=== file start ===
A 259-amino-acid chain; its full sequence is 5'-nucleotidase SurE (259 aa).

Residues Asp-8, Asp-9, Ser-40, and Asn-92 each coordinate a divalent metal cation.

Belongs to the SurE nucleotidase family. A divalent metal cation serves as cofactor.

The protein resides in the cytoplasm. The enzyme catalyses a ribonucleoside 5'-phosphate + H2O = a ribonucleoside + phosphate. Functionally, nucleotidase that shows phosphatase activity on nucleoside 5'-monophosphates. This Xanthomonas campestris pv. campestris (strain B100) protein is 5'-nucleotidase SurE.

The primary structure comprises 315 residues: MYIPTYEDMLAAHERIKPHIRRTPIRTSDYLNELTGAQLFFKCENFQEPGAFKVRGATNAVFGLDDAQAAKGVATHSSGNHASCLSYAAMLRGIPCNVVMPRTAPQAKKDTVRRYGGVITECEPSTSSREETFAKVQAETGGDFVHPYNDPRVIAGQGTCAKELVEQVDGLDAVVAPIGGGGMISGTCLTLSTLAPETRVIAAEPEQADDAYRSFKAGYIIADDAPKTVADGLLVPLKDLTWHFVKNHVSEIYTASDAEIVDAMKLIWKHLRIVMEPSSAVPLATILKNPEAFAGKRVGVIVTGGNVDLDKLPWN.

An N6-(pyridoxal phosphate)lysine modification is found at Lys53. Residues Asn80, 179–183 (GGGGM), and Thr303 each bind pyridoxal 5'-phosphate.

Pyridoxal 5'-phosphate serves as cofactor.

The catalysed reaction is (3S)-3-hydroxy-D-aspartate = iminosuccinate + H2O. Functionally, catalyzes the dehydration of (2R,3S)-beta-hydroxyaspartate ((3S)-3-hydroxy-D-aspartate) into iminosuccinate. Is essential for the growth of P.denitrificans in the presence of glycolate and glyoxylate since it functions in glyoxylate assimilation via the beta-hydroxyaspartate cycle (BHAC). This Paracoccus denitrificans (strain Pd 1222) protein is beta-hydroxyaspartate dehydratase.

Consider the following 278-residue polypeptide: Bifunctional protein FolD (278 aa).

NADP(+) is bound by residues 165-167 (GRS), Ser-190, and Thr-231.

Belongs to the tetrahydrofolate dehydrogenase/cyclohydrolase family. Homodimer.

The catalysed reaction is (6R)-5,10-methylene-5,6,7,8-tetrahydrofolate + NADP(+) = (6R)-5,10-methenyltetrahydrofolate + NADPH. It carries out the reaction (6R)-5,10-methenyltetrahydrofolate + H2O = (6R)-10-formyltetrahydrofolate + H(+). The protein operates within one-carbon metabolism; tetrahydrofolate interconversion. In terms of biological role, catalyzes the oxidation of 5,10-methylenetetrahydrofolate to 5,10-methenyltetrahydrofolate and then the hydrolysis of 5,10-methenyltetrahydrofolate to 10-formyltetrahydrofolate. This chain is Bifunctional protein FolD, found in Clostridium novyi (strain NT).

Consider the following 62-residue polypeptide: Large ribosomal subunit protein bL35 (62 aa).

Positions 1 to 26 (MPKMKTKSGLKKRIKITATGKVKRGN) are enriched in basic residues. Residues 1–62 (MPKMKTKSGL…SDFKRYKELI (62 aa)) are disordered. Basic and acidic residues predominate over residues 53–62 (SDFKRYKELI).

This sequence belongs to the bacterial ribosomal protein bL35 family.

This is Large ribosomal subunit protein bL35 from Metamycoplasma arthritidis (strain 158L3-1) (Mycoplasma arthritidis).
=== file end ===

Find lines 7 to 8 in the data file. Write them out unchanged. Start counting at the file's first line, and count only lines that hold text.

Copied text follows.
Pyridoxal 5'-phosphate serves as cofactor.

The catalysed reaction is (3S)-3-hydroxy-D-aspartate = iminosuccinate + H2O. Functionally, catalyzes the dehydration of (2R,3S)-beta-hydroxyaspartate ((3S)-3-hydroxy-D-aspartate) into iminosuccinate. Is essential for the growth of P.denitrificans in the presence of glycolate and glyoxylate since it functions in glyoxylate assimilation via the beta-hydroxyaspartate cycle (BHAC). This Paracoccus denitrificans (strain Pd 1222) protein is beta-hydroxyaspartate dehydratase.